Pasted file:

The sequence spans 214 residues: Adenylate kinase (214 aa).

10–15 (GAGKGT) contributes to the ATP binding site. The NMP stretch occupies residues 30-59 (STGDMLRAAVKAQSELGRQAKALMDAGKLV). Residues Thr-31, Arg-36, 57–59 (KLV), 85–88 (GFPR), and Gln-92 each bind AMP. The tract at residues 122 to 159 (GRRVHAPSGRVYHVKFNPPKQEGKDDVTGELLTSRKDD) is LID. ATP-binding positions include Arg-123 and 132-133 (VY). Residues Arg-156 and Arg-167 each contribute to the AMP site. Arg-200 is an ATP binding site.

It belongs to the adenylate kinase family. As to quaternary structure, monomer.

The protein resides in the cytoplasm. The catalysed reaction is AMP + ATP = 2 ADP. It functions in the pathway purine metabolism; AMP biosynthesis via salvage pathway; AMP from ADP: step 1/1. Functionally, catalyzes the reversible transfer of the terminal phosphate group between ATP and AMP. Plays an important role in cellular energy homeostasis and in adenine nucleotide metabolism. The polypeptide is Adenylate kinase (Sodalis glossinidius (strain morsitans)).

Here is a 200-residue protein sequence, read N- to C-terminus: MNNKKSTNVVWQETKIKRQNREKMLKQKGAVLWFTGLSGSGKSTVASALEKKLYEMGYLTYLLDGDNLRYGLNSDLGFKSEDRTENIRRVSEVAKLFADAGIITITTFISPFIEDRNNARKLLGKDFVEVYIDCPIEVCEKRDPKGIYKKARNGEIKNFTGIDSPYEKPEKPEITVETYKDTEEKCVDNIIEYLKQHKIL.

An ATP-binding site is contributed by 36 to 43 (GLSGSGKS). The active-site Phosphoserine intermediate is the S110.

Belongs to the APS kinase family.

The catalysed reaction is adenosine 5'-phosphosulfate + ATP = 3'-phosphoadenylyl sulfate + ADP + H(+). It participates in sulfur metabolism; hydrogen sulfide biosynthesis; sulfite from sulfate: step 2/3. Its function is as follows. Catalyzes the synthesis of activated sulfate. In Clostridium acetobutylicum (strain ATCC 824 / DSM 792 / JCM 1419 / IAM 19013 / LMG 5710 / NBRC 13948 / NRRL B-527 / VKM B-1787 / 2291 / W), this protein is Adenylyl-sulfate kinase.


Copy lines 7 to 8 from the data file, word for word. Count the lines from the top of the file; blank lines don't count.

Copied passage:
Belongs to the APS kinase family.

The catalysed reaction is adenosine 5'-phosphosulfate + ATP = 3'-phosphoadenylyl sulfate + ADP + H(+). It participates in sulfur metabolism; hydrogen sulfide biosynthesis; sulfite from sulfate: step 2/3. Its function is as follows. Catalyzes the synthesis of activated sulfate. In Clostridium acetobutylicum (strain ATCC 824 / DSM 792 / JCM 1419 / IAM 19013 / LMG 5710 / NBRC 13948 / NRRL B-527 / VKM B-1787 / 2291 / W), this protein is Adenylyl-sulfate kinase.